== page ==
Culture of Hoops

Giannis Will Be The One To End LeBron’s Reign In The East

Image courtesy of Keith Allison/Flickr.

Image courtesy of Keith Allison/Flickr.

For the past six years the Eastern Conference has been run under a dictatorship. Once LeBron James outlasted his greatest rivals the Boston Celtics–lead by Paul Pierce, Kevin Garnett, and Ray Allen–all roads to a Finals appearance from the East went through him. Carmelo Anthony had the skills to give LeBron a run for his money, but the same could never be said for any iteration of the Knicks teams he has been on (even now with Kristaps Porzingis). Jimmy Butler fought alongside Derrick Rose to no avail in Chicago. Dwyane Wade was LeBron’s wingman for a majority of his run and without him he is a worthy opponent, but not much of a threat. Paul George arguably had the greatest success against LeBron only to fall short in consecutive Eastern Conference finals before falling back down the ranks.

This season more than ever it looks like LeBron’s team will again represent the East in the NBA Finals. No player or team has a realistic chance of dethroning the defending champs this season. But one thing we have learned it that someone is finally capable of taking down the King. Since Giannis Antetokounmpo entered the league he has been called a Greek Freak, Unicorn, and other variations of something we have not seen before. You can add Kryptonite to the endless list of nicknames.

Giannis has harnessed the unlimited potential he flashed through his first three seasons and used that to ascend to the most dominant player this side of Oklahoma City. Every year a player makes the “superstar leap” which is sports talk for the intersection of player expectations and actual output. Giannis has made that leap this year and then some. He leads the Bucks in every statistical category and ranks fourth in the league in PER with a rating of 28.90.

In case you are not impressed take a look at this Tweet that contains an excerpt from Rotoworld Season Pass:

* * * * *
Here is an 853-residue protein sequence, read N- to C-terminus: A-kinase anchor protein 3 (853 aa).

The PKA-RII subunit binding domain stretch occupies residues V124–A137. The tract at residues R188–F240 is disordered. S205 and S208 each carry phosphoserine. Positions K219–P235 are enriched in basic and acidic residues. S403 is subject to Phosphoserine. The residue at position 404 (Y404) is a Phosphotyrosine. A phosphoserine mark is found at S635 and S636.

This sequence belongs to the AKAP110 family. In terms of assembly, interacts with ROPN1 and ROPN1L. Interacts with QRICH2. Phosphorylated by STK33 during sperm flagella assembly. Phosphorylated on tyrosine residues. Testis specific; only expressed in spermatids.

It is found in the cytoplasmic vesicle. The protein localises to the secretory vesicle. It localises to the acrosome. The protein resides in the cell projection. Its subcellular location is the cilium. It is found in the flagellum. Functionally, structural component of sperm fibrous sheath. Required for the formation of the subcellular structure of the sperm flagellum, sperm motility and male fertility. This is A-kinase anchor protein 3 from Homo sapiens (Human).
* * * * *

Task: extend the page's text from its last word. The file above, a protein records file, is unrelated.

He’s always popped off the screen during a Bucks game–but that had more to do with the quality of players on the roster or lack thereof. A solid measuring stick for a player’s talent is watching how the other team reacts when he is on the floor. Giannis is impossible to ignore. Every night there seems to be a clip of him violating the competition in some fashion. Even Russell Westbrook is not safe.

One other measurement I like to use for superstars is how they perform in MSG. For as long as I have been watching basketball every star player looks to have their signature game in The Garden. This week Giannis crushed that test going off for 27 points, 13 rebounds, 4 assists, 3 blocks, 1 steal, and the game-winner.

His play in addition to his budding star sidekick, Jabari Parker, has the Bucks ahead of schedule in their rebuild. Giannis’ early arrival may have caught some of us by surprise, perhaps even LeBron.

When you watch Giannis now it triggers flashbacks of 2006 LeBron. We’ve already documented how freakish LeBron is, so let’s talk about the Greek Freak. At 6’11 with a 7’3 wingspan he is the tallest point guard ever. This can all be credited to Bucks head coach Jason Kidd who decided to put this 6’11 monster at point guard. Who better than a top five point guard to mold a player with a sponge for a brain and a frame that can do anything it pleases on a basketball court. We will never see another Giannis just like we will never see another LeBron.

Here is LeBron at 22 vs. Giannis at 22 per 100 possessions via Basketball-Reference:

2006 LeBron–35.3 points, 8.7 rebounds, 7.8 assists, 2.1 steals, 0.9 blocks, 48% FG
2016 Giannis–34.2 points, 13 rebounds, 8.3 assists, 2.7 steals, 2.8 blocks, 54% FG

There is still a lot of basketball left this season so Giannis’ numbers could fluctuate a bit, but judging from what we have already seen this stat line will hold or get better.